Cash-strapped Sri Lanka raised tariffs on a wide range of goods including wine and cheese, in a new drive to discourage imports and preserve foreign currency reserves, the finance ministry said today.

The island nation is in the midst of its worst economic crisis since independence, with dire shortages leading to anti-government protests which last month turned violent.

The government has now scrapped licensing for some 369 items and replaced it with sharply higher taxes, officials said.

Key targets will be luxury items out of reach for most Sri Lankans but widely used by hotels catering to foreign tourists, a key source of revenue.

From June 1, foreign cheese and yogurt attract a new tax of 2,000 rupees ($5.50) per kilogramme. Duty on chocolates was raised by 200%.

Additional levies also apply to imported fruit while duties on all alcoholic drinks and on electronic appliances were doubled.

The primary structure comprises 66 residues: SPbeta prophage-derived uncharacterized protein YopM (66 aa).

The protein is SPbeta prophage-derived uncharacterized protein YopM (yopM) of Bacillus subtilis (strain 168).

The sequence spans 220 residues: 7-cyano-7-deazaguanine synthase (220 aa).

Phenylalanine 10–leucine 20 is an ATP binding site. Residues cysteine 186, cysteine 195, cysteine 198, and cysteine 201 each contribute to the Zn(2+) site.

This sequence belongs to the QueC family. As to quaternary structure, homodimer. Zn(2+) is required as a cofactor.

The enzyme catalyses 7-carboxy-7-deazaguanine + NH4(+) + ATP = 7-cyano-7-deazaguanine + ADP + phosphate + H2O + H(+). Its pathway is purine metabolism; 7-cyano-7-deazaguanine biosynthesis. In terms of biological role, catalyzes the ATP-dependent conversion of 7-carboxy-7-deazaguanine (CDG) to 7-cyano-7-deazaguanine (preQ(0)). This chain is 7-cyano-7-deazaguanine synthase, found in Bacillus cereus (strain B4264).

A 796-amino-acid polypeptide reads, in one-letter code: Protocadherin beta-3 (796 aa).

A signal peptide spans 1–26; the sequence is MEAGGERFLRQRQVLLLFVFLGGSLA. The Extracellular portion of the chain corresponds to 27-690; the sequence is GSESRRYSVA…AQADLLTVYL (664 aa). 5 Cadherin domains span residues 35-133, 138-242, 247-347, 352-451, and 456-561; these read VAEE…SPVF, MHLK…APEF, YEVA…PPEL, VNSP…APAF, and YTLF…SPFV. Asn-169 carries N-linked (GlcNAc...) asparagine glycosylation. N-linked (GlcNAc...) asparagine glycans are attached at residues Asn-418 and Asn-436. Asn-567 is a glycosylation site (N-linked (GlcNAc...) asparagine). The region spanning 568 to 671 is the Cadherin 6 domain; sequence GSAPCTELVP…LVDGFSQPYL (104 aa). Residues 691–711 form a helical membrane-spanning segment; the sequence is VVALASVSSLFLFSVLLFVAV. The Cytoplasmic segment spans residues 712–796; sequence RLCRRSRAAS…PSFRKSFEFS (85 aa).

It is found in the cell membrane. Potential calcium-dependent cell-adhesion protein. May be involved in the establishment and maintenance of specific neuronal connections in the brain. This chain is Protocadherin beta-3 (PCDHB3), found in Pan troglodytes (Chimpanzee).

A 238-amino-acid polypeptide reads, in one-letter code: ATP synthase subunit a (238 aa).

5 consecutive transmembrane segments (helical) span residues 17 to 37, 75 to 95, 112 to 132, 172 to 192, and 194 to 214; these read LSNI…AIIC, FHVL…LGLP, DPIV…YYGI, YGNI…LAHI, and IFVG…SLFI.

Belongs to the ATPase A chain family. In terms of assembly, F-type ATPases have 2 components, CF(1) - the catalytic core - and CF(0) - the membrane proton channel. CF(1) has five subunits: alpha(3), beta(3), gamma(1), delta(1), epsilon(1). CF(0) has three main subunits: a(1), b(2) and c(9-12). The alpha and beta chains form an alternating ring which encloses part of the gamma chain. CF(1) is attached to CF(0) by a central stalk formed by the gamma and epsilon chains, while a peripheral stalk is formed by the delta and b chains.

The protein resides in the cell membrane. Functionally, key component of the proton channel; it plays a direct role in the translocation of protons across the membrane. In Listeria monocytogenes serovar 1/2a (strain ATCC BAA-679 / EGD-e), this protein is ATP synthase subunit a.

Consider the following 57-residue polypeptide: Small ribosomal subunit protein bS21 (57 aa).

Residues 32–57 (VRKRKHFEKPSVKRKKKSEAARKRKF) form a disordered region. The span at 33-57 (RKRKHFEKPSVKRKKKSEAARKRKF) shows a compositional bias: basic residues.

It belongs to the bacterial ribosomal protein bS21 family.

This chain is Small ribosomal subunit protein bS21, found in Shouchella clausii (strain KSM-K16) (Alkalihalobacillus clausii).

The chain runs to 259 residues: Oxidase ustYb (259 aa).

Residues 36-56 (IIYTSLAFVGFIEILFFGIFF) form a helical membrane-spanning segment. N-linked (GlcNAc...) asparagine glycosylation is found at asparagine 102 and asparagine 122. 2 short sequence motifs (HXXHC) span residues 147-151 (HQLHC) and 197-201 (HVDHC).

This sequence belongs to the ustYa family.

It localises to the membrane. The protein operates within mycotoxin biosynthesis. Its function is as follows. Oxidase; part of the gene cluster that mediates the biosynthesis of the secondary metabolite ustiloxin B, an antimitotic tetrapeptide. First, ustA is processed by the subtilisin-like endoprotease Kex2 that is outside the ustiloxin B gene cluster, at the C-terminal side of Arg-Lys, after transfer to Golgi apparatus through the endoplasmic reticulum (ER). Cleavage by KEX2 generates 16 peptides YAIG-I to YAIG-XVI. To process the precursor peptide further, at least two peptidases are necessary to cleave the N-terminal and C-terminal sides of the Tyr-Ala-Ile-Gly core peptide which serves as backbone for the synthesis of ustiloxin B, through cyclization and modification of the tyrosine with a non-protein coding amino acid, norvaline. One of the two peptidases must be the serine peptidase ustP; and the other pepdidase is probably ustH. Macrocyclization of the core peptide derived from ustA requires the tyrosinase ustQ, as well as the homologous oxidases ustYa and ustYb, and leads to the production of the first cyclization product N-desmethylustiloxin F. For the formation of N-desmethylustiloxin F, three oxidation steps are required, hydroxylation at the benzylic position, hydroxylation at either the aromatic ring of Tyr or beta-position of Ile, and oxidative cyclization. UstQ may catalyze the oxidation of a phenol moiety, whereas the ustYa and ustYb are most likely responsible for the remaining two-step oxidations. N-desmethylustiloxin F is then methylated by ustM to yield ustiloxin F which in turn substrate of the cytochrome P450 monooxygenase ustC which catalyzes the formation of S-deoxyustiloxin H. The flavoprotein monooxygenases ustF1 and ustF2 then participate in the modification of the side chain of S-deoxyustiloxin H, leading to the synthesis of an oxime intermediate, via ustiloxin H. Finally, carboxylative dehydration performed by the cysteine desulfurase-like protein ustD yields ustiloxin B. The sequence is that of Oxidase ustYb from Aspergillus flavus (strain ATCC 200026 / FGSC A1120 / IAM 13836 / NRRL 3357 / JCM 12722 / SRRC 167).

The government had imposed a wide import ban in March 2020 in a bid to conserve its foreign exchange reserves, but have gradually moved towards a fee-based import licensing.

However, the government is now lifting the licensing regime in favour of the taxes. Bans on the import of vehicles, spare parts and machinery remain.

Although some of the import restrictions have been relaxed, importers are unable to find dollars to pay for them as commercial banks have run out of foreign exchange.

The country is facing acute shortages of fuel, food and medicines because of the foreign exchange crisis, while it is also struggling with lengthy electricity blackouts and runaway inflation.

Sri Lanka has asked for a bailout from the International Monetary Fund after defaulting on its $51 billion foreign debt.

After last month's violence in which at least nine people died, Mahinda Rajapaksa quit as prime minister but his brother Gotabaya Rajapaksa remains president.